Another significant advantage of Belarus according to the Heritage is labour freedom (84.4 pts vs. Ukraine’s 57.7 pts): Reportedly, Belarus has “relatively flexible labor market regulations” that “promote more job creation and productivity growth. The non-salary cost of employing a worker remains high, but dismissing a redundant employee is relatively easy.”
The so-called Labour Freedom is exactly the problem, which prompted introduction of the European Union economic sanctions against Belarus in 2006. In fact, employees in Belarus are stripped of virtually all protections available in other European countries, including the right to organize in trade unions. Once they concluded a labour contract, they not even terminate terminate it before it expires. On the other hand, the Belarusian State, which is the largest indirect employer is Belarus, can indeed fire anybody with ease, because there are almost no labour law protections apply.
Despite its questionable ranking methodology, the general description of the Belarus economy given by the Index of Economic Freedom is fair:
Belarus’s economic freedom score is 48.7, making its economy the 150th freest in the 2010 Index. The persistence of Soviet-era policies and practices continues to deny Belarus the benefits of economic freedom enjoyed in most other former Soviet republics, although its low score has improved by 3.7 points after four years of decline.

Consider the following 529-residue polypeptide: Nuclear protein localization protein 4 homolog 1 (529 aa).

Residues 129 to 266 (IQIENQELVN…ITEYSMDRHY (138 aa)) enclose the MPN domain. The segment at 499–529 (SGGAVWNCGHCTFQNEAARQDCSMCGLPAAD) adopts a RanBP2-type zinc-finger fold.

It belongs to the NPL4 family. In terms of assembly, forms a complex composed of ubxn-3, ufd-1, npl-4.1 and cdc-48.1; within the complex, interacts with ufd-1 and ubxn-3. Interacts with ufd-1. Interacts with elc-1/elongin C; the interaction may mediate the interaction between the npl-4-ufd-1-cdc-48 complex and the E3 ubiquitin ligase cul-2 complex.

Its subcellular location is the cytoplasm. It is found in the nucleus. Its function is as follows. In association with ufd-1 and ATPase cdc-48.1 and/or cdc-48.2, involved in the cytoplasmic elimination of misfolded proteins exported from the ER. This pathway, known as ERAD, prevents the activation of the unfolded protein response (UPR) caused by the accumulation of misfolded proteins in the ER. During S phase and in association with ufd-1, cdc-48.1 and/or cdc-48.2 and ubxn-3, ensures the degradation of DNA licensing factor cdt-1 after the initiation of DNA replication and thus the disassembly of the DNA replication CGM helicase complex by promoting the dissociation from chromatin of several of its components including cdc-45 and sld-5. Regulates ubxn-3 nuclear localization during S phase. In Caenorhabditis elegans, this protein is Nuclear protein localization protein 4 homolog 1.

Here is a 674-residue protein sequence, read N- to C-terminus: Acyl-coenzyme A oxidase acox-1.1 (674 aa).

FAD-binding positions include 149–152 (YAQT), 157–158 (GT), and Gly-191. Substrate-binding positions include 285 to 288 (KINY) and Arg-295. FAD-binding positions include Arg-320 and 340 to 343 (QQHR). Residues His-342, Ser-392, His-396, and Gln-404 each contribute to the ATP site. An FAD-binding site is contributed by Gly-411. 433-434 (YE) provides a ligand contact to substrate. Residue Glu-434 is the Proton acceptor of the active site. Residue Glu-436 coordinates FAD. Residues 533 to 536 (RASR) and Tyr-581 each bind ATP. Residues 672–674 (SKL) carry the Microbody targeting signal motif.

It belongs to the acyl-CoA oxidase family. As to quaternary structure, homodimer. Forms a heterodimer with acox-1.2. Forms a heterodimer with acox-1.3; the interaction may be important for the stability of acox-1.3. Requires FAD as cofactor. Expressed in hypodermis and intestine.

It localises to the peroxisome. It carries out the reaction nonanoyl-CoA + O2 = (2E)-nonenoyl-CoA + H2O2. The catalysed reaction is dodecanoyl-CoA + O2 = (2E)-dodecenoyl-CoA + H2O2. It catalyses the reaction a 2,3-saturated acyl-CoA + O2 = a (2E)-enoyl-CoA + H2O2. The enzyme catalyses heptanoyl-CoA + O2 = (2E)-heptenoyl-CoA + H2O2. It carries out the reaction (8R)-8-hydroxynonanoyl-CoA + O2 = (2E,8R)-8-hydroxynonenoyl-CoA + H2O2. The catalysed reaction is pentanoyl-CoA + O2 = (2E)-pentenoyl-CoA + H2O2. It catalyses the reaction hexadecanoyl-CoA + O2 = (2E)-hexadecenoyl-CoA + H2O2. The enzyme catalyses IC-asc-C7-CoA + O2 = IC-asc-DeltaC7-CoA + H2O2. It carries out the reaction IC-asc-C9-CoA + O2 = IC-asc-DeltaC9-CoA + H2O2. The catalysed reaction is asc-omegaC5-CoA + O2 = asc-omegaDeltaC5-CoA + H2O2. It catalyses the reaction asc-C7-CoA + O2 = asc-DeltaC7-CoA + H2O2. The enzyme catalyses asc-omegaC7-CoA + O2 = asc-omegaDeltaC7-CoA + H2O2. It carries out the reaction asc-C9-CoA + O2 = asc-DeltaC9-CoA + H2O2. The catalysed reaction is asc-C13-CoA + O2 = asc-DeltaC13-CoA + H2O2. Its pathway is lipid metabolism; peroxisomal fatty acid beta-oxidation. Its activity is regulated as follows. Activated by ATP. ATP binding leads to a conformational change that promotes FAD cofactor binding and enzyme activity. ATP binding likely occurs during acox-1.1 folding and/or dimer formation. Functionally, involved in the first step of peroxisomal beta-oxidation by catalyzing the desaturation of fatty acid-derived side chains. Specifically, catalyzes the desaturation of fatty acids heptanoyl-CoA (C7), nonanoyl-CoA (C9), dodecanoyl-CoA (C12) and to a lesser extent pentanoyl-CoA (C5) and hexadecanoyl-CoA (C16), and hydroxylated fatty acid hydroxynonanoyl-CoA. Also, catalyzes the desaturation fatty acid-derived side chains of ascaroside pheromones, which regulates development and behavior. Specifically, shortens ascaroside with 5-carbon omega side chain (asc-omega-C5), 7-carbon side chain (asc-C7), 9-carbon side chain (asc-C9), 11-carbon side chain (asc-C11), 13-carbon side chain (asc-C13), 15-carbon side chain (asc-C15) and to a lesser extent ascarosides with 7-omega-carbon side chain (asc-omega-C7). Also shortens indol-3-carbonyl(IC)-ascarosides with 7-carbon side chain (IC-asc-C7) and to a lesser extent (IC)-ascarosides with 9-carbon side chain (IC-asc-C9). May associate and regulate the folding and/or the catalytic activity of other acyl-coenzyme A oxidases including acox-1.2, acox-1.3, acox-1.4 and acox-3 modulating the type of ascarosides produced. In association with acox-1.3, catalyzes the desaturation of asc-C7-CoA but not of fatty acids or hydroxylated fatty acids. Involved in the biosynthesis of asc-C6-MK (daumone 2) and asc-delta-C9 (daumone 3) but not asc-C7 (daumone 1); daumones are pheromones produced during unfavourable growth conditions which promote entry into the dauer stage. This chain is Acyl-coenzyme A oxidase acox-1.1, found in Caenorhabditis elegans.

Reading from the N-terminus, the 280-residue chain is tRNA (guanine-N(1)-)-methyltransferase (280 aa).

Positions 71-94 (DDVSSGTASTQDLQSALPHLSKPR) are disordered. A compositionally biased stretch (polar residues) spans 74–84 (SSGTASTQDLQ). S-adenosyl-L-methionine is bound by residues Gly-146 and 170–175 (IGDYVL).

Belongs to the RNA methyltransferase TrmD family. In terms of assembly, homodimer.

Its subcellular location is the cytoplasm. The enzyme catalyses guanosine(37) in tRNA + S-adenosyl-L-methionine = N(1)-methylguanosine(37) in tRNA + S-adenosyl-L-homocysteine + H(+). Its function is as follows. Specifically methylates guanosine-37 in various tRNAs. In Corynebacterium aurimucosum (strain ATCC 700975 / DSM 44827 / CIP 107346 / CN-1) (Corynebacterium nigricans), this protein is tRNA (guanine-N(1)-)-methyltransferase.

Reforms undertaken to reduce regulatory costs and enhance the business and investment climate have led to improved business freedom and labor freedom scores. Most of Belarus’s 10 economic freedom scores, however, are considerably lower than world averages.
In reality, Belarus’s economy is still characterized by pervasive state involvement and control. Restructuring is very slow, and the small private sector remains marginalized. Though tax rates are moderate, there is no comprehensive tax code. Regulations are confusing and applied unevenly. The government controls many financial institutions, directly or partially and subsidizes inefficient state enterprises. The court system is completely dependant on the State and the state almost never looses to private parties.